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Can Obama reset his relations with Israel?
The president will have a fresh opportunity when he visits the country next week
 
Things with Israel are awkward, at best.
Things with Israel are awkward, at best. AP Photo/Charles Dharapak

President Obama will make a much-anticipated visit to Israel next week, his first since taking office in 2009. After a first term marked by frosty relations with Israeli Prime Minister Benjamin Netanyahu, the White House reportedly sees the visit as a crucial opportunity for Obama to reset relations with Israel, and to resurrect the moribund Arab-Israeli peace process. But can Obama make it happen?

He will certainly have his work cut out for him. Israeli officials, as well as the public, have long viewed Obama with suspicion, fearing that he doesn't support Israeli interests as strongly as previous American presidents. The fallout has centered on several controversies: Obama's initial insistence on a halt to new settlement building in the West Bank and East Jerusalem; his reluctance to take a more aggressive approach vis-a-vis Iran, which is suspected of pursuing a nuclear weapons program; and his outreach to the Muslim world in a 2009 speech in Cairo, in which he justified Israel's existence on the basis of the Holocaust, rather than stressing the Jewish people's ancient connection to the land.

Indeed, an October 2012 poll showed that Israeli voters would have preferred Obama's GOP opponent, Mitt Romney, by a dominant 25-point margin. Furthermore, Netanyahu made his preference just as clear when he welcomed Romney to Israel with open arms during the campaign season. "This is the worst relationship between an American president and an Israeli prime minister in the history of U.S.-Israeli relations," Aaron David Miller, vice president of the Woodrow Wilson International Center, tells Voice of America.

But much has changed in recent months. Netanyahu once seemed like an immovable force in Israeli politics (TIME magazine last year ran a cover story about him titled "King Bibi"), but he has been significantly weakened by January elections that saw his coalition lose seats to two parties led, respectively, by Yair Lapid and Naftali Bennett. As Netanyahu prepares to announce what appears to be a shaky coalition with his rivals, the chastened leader will have new impetus to make good with Obama. "Netanyahu wants to show Israelis, who like their leaders to be assertive with Washington but not on bad terms with it, that he can still do business with Israel's superpower ally," say Matt Spetalnick and Jeffrey Heller at Reuters.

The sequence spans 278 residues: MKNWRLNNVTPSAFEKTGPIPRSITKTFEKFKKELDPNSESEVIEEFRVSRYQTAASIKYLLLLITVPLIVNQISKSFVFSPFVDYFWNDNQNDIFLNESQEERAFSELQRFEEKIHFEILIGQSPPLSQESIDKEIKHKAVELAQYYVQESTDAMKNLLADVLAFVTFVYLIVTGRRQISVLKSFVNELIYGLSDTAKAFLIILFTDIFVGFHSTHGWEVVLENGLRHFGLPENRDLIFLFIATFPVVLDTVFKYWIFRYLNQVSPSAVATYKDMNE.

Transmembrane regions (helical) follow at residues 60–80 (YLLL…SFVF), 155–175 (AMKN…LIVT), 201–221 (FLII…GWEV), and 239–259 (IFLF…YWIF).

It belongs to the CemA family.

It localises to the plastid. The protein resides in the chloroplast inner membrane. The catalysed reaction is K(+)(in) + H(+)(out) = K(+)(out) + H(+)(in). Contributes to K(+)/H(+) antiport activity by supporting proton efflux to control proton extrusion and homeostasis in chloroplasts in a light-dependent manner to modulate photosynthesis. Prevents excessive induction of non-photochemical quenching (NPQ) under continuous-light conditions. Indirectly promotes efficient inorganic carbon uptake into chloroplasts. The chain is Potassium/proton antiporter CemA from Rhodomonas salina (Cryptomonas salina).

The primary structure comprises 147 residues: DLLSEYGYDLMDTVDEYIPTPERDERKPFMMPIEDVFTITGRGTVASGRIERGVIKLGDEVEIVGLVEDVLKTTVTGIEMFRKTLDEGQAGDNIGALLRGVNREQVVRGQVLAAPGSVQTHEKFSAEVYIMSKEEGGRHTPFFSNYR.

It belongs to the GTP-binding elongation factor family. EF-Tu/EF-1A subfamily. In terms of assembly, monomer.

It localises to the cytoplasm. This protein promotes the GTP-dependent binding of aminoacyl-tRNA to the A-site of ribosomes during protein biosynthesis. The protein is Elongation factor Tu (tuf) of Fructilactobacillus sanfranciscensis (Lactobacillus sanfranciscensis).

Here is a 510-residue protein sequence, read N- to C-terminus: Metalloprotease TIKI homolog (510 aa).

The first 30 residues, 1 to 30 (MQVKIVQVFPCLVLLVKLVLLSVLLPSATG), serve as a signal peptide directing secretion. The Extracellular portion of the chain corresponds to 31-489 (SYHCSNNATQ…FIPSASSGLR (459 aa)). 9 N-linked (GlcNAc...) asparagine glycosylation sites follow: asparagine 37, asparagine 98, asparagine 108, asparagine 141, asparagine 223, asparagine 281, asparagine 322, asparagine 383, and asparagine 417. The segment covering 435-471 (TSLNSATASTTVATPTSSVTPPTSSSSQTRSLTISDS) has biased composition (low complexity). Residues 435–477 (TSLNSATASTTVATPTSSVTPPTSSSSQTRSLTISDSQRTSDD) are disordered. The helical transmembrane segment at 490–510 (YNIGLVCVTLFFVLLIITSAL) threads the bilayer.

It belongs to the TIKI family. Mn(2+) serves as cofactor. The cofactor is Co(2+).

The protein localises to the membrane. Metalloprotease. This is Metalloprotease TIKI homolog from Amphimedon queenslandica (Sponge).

Furthermore, as the window closes for Israel to take more forceful action against Iran, and as regional stability continues to be threatened by the Syrian civil war and a political crisis in Egypt, Israel has become more reliant on the U.S. for support. "This short, bustling visit will be different than any that preceded it," says Ari Shavit at Haaretz. "This time it will be the visit of an American president who holds the fate of the Jewish state in the palm of his hand."

Obama has his own strategy for dealing with Netanyahu, which involves a direct appeal to the Israeli people through highly symbolic gestures. "Everything is carefully planned and choreographed," says Herb Keinon at The Jerusalem Post. "Everything is planned with a message in mind." On his visit, Obama will tour the Iron Dome, a potent reminder that his administration has funded Israel's much-vaunted missile defense system. He will visit the grave of Theodor Herzl, the father of modern Zionism, as well as the Shrine of the Book at the Israel Museum, which houses the Dead Sea Scrolls — all of which is to acknowledge the Jewish people's rich history, and to make up for that perceived slight in his 2009 speech.

The idea is that if he has the Israeli public on his side, he can put even more pressure on a weakened Netanyahu to push for peace. "If Obama manages to crack the Israeli code on this visit, he might finally be able to convince them that he really does understand them," writes Jeffrey Goldberg at Bloomberg. "Then he may have the space to speak to them bluntly — over the head of the prime minister, if necessary — about the difficult choices their country faces."

 
Ryu Spaeth is deputy editor at TheWeek.com.

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